where is a polynomial in two variables ( and ), and is the characteristic function which is defined using the Kronecker symbol and for any point of spatial coordinate inside the computational cell we consider .

The maximum of the directional local speeds of propagation of the waves at the kth interface inward and outward of the computational cell are denoted by and , respectively. When the solution evolves over a time step , the discontinuities move inward and outward the kth interface of the computational cell with maximum distances and , respectively. These distances of propagation are used at the computational cells to delimit different areas in which the solution still smooth and the areas in which the solution may not be smooth when it evolves from the time level to .

We define the domain as the part inside the cell in which the solution still smooth, see Figure 1. Two other types of domains are defined, the first type includes the rectangular domains , , along each side of of width and length and the second type includes the domains denoted by , , around the cell vertices of computational cells. These domains are decomposed into two sub-domains and , where the sub-domains with the superscripts plus signs “” and minus signs “” are the domains inside and outside of the cell , respectively. For purely geometrical reasons, the areas of the three types of sub-domains are of orders , and .

Figure 1: Schematic view of the decomposition of the control volume

We consider the projection of the flux vector according to the orthogonal to the kth cell interface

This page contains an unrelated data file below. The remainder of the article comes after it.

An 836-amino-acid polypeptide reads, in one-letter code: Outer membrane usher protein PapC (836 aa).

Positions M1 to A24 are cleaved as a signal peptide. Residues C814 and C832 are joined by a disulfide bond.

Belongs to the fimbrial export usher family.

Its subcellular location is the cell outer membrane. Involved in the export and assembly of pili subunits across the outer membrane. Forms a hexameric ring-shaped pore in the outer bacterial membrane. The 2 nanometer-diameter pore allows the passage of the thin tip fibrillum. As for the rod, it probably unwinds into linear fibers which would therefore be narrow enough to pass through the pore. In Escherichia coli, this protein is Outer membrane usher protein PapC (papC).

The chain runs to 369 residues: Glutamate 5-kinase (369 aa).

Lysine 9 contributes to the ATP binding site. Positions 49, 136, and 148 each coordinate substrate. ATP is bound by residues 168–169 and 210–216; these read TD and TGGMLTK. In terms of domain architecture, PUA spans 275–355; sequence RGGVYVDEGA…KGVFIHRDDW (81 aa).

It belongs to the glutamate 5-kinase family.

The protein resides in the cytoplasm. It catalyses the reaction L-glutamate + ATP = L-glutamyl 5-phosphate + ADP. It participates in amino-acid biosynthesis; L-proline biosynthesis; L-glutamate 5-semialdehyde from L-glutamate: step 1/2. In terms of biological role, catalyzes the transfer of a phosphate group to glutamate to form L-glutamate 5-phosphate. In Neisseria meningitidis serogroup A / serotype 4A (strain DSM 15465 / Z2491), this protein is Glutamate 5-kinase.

(16)

where is the unit normal vector to the cell interface and has the components which are used in Equation (8).

The one-sided local speeds of propagation of the waves at the kth cell interface , inward and outward the computational cell , are estimated by

(17)

where is the value of the state variable at the midpoint of , which is obtained from the non-oscillatory reconstruction for the computational cell and is the value of at the same point using the non-oscillatory reconstruction for the neighboring cell .

3.3 Evolution and projection steps

The computed cell averages of the numerical solution at time step over the computational cells are used to obtain the piecewise linear reconstruction which should satisfy the following conservative requirement

(18)

The average of the function over the domain is denoted by

(19)

Note that it is possible to derive the fully discrete form of the proposed scheme but it is impractical to use and for simplicity, we will develop the semi-discrete form of the scheme. The ODE for approximating the cell averages of the solutions is derived by tending the time step to zero. This eliminates some terms because of their orders and we keep the more consistent terms

(20)

Since the areas of domains with are of order we obtain

(21)

This approximation allows us to deduce that the third term on the right-hand side of Equation is of order and the result for the limit of this term vanishes for the ODE.

The second term in Equation , in which we use the rectangular domains , will be estimated by using the assumption that the spatial derivatives of are bounded independently of . Under this assumption the following Claim gives an estimation of this term with an error of order for each .

Claim 3.3

Consider the reconstruction given by , its evolution over the global domain, and the definitions given in Section 3.2 for the domains and . If we assume that the spatial derivatives of are bounded independently of , then

(22)

The proof is as follows. It is obvious that for the case or equation is valid. We assume that and we consider

We have

(23)

where is the length of the domain and is a variable according to the orthogonal outward axis to the kth cell interface, see Figures 1 and 3.

One obtains after the change of variable in the first integral of the last equality in

Using the mean value theorem to the function we obtain

where .

We denote by the upper bound value of the spatial derivative of the function over the domain . Therefore we obtain

Since , and both the areas and are of order we obtain . This completes the proof.

Using Equation in Claim 3.3 one obtains

(24)

Therefore Equation can be written as

(25)

where

(26)